One of my (seemingly infinite) recent research interests is social foundations as a discipline -- what is it and what does it do? One of the points frequently made is that there are non-foundations faculty teaching foundations courses. That's generally thought of as bad. No one wants non-chemistry faculty teaching chemistry courses. One of the issues here, though, is the field has trouble defining itself, so it's difficult to determine who counts as a "qualified" social foundations faculty member and what counts as a social foundations class. If you have a Ph.D. in social foundations (that's what it says on my degree, anyway) and teach a course called "Social Foundations of Education" then that would count. But what about someone who has a degree in Reading with a research focus on reading and critical pedagogy and does other work on race/class/gender? If they teach a SoFo course, does that count? What if that same professor does not teach a social foundations course (perhaps one is not offered at her institution), yet teaches a reading course with a SoFo/critical pedagogy focus?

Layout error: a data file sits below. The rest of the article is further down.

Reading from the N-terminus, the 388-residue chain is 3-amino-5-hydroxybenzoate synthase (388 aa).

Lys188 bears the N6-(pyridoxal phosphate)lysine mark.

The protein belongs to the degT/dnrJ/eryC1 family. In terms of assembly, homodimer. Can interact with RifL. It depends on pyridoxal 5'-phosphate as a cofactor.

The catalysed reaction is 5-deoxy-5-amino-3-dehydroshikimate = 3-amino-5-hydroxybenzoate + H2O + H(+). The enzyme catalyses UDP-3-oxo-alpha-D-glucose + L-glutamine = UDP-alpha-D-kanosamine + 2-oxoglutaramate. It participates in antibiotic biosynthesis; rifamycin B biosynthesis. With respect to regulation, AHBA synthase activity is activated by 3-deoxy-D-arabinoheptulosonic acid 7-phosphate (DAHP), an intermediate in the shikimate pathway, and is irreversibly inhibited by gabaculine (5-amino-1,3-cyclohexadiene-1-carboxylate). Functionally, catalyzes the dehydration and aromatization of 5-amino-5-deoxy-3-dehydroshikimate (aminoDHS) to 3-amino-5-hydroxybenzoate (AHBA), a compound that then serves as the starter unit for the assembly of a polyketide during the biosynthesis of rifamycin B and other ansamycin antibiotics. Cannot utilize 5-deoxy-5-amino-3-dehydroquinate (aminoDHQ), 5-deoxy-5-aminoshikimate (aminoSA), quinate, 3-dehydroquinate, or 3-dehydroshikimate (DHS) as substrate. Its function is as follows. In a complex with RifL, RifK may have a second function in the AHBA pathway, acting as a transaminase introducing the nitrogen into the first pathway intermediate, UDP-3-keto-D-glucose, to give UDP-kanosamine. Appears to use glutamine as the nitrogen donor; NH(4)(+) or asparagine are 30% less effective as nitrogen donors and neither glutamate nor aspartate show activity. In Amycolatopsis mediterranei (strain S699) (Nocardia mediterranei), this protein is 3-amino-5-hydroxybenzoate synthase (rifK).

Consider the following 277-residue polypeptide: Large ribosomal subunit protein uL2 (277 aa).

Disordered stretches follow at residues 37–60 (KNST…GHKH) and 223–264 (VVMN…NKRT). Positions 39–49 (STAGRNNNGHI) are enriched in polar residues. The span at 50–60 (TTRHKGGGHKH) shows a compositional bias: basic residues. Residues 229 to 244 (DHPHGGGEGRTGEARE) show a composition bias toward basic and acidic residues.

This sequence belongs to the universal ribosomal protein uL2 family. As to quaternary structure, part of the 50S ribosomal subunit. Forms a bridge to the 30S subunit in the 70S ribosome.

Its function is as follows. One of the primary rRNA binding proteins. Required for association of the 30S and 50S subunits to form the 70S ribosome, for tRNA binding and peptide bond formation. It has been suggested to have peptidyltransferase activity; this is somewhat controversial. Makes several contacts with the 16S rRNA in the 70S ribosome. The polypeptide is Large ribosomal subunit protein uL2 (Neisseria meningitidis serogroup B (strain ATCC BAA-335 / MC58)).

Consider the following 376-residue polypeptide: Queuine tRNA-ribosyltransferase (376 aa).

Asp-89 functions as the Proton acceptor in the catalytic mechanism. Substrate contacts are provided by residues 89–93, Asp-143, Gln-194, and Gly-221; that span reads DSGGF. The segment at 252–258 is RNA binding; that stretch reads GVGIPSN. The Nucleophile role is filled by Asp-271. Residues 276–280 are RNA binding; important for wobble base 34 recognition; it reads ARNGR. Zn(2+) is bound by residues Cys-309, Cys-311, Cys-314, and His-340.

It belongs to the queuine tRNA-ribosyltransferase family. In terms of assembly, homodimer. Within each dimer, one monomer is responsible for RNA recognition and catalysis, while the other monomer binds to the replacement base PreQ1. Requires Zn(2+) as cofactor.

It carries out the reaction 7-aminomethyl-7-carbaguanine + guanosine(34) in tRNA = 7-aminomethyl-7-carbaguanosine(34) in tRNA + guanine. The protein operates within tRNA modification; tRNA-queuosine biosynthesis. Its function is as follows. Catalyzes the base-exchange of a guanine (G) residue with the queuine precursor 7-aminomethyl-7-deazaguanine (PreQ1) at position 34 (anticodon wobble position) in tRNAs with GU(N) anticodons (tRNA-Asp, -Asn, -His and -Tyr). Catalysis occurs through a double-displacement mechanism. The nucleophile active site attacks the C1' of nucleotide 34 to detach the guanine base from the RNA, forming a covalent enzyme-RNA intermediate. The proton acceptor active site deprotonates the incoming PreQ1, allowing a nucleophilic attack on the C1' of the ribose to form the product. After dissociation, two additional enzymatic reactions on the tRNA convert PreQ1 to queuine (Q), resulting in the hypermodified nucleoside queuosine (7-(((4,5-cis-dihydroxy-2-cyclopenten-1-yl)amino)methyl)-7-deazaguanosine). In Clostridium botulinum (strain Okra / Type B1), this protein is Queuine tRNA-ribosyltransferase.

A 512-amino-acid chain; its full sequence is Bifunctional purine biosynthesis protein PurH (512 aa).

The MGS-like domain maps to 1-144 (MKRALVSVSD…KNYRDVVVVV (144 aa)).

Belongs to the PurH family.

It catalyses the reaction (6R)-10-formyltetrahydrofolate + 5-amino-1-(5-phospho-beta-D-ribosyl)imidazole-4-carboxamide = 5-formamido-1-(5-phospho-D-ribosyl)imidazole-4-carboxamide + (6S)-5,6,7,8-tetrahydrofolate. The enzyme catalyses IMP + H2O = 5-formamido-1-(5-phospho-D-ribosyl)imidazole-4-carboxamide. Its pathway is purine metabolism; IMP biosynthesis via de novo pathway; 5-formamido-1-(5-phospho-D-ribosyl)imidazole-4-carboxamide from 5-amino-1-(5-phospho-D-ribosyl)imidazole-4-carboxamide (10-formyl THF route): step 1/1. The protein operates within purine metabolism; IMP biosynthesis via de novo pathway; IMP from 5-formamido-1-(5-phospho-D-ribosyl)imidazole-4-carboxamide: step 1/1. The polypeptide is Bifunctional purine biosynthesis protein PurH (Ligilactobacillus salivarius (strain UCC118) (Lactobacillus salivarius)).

It could be that if we define SoFo broadly, then we are not doing as bad as we think we are. It also could be that if we define it that broadly, then it ceases to have meaning as a category.